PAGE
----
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Known for its sweet temperament, the Newfoundland (affectionately called the Newfie, or Newf) is a true working dog. This large breed of dog is a great swimmer, rescue dog, and family dog. And, it makes quite an impression when strolling down the sidewalk, thanks to its beautiful coat and large size.
The Newfoundland can make a great addition to most families, as long as you're prepared for the care that this breed requires. Its thick coat needs regular grooming, and because these dogs are so large, it's important to ensure that your dog receives quality training. Affectionate and loyal when raised well, this might just be the perfect breed for your home.
History of the Newfoundland
The Newfoundland is as comfortable working on land as it is in the environment for which it was bred: the water. Today the 36th most popular dog breed in America, the Newfoundland was officially recognized by the American Kennel Club in 1886.
There is some disagreement as to the Newfoundland's ancestry. The Great Pyrenees, the Boarhound, and the Mastiff are among the possible contributors to the Newfoundland's genetics, and some contend that Basque fisherman were responsible for bringing the Newfoundland's ancestors to the Newfoundland coast. What is certain, though, is that the Newfoundland's predecessors were brought to the island of Newfoundland by fishermen who came over from Europe, and that the modern day Newfoundland, as we know it, originated on its namesake island.
The Newfoundland was originally bred to help fishermen with all manner of water-related tasks, including water rescue. However, their capacity as working dogs isn't limited to the water; to this day, Newfies are used as draft and pack animals in Newfoundland and Labrador.
Although they are known for their loyalty and intelligence, a sweet temperament is the defining characteristic of the Newfoundland. Relatively easy to train, these large dogs are gentle giants with an inherent goodness and an affinity for children, traits that make them wonderful family dogs. Early socialization can help to ensure that these dogs develop the skills and training necessary to be right at home in a family setting.
The Newfie's size and strength also render him an able guard dog, although potential owners need to be aware of the challenges that come with owning a dog of such large proportions. Newfies have a life expectancy between 8-12 years and, like all dogs, require daily exercise.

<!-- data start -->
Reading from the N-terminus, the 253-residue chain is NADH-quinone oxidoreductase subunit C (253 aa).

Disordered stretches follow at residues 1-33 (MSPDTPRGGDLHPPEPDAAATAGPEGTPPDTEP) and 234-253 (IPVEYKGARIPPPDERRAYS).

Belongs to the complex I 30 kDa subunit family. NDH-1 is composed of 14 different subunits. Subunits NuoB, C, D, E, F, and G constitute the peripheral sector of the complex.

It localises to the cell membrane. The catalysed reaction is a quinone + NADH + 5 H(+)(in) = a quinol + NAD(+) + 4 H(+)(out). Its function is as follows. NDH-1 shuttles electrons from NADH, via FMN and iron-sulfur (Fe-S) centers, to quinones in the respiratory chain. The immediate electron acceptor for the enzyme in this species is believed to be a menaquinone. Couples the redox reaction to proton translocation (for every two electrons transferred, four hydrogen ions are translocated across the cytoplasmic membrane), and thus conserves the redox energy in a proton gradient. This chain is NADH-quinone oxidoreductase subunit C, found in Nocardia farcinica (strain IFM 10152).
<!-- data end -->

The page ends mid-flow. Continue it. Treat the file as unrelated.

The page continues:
Bringing Home a Newfoundland
While you research the Newfoundland puppy you should also be aware of any potential health conditions that affect the breed, like elbow dysplasia. This large breed has some recommended tests which should be discussed with breeders. Be sure to buy a puppy from a reputable breeder who understands the health problems associated with this breed. Selective breeding can help to minimize the chances of puppies being affected by these issues.
The American Kennel Club tells us that the recommended health tests from the National Breed Club are:
- Hip Evaluation
- Elbow Evaluation
- Cardiac Exam
- Cystinuria DNA Test
"Responsible breeders screen their stock for health conditions such as elbow and hip dysplasia, cardiac disease, gastric torsion and cystinuria, which can cause stones to form in the urinary system."
They have a heavy, double coat that requires grooming.
There are many resources if you're interested in the Newfoundland dog including The Newfoundland Club of America, and Newfoundland breed rescue groups.
With all this in mind, these big dogs are excellent working dogs but they are off the charts when it comes to their affection level and are great family dogs.
Do you love giant breeds? Don't forget that the breed was memorialized in "Nana", the beloved guardian dog in J.M. Barrie's Peter Pan.
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Do you have a Newfie? Show us in the comments below!
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